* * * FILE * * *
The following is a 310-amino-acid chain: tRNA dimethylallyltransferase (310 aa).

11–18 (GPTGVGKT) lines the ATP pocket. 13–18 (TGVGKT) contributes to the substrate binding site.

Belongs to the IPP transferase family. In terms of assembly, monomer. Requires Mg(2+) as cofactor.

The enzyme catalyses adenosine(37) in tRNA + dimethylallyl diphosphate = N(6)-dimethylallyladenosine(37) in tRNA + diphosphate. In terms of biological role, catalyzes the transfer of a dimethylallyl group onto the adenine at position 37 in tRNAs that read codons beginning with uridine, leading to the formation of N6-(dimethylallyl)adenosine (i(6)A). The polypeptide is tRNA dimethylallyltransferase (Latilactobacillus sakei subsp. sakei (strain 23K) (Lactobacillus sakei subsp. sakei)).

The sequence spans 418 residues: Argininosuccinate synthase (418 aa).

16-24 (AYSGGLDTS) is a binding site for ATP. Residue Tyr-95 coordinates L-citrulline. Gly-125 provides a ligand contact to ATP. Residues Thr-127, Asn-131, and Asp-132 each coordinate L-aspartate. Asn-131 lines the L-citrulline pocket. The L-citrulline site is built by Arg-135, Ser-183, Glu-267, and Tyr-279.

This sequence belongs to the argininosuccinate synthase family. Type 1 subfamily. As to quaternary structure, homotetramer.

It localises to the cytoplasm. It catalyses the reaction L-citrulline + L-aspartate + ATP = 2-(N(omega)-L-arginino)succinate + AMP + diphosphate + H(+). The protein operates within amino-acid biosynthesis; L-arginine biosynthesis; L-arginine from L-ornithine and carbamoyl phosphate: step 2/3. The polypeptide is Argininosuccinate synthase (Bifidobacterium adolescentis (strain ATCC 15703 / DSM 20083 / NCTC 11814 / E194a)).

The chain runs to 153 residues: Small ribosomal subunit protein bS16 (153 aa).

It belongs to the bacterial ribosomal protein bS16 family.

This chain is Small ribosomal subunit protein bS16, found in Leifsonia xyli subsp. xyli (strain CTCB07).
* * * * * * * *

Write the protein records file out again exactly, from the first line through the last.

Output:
The following is a 310-amino-acid chain: tRNA dimethylallyltransferase (310 aa).

11–18 (GPTGVGKT) lines the ATP pocket. 13–18 (TGVGKT) contributes to the substrate binding site.

Belongs to the IPP transferase family. In terms of assembly, monomer. Requires Mg(2+) as cofactor.

The enzyme catalyses adenosine(37) in tRNA + dimethylallyl diphosphate = N(6)-dimethylallyladenosine(37) in tRNA + diphosphate. In terms of biological role, catalyzes the transfer of a dimethylallyl group onto the adenine at position 37 in tRNAs that read codons beginning with uridine, leading to the formation of N6-(dimethylallyl)adenosine (i(6)A). The polypeptide is tRNA dimethylallyltransferase (Latilactobacillus sakei subsp. sakei (strain 23K) (Lactobacillus sakei subsp. sakei)).

The sequence spans 418 residues: Argininosuccinate synthase (418 aa).

16-24 (AYSGGLDTS) is a binding site for ATP. Residue Tyr-95 coordinates L-citrulline. Gly-125 provides a ligand contact to ATP. Residues Thr-127, Asn-131, and Asp-132 each coordinate L-aspartate. Asn-131 lines the L-citrulline pocket. The L-citrulline site is built by Arg-135, Ser-183, Glu-267, and Tyr-279.

This sequence belongs to the argininosuccinate synthase family. Type 1 subfamily. As to quaternary structure, homotetramer.

It localises to the cytoplasm. It catalyses the reaction L-citrulline + L-aspartate + ATP = 2-(N(omega)-L-arginino)succinate + AMP + diphosphate + H(+). The protein operates within amino-acid biosynthesis; L-arginine biosynthesis; L-arginine from L-ornithine and carbamoyl phosphate: step 2/3. The polypeptide is Argininosuccinate synthase (Bifidobacterium adolescentis (strain ATCC 15703 / DSM 20083 / NCTC 11814 / E194a)).

The chain runs to 153 residues: Small ribosomal subunit protein bS16 (153 aa).

It belongs to the bacterial ribosomal protein bS16 family.

This chain is Small ribosomal subunit protein bS16, found in Leifsonia xyli subsp. xyli (strain CTCB07).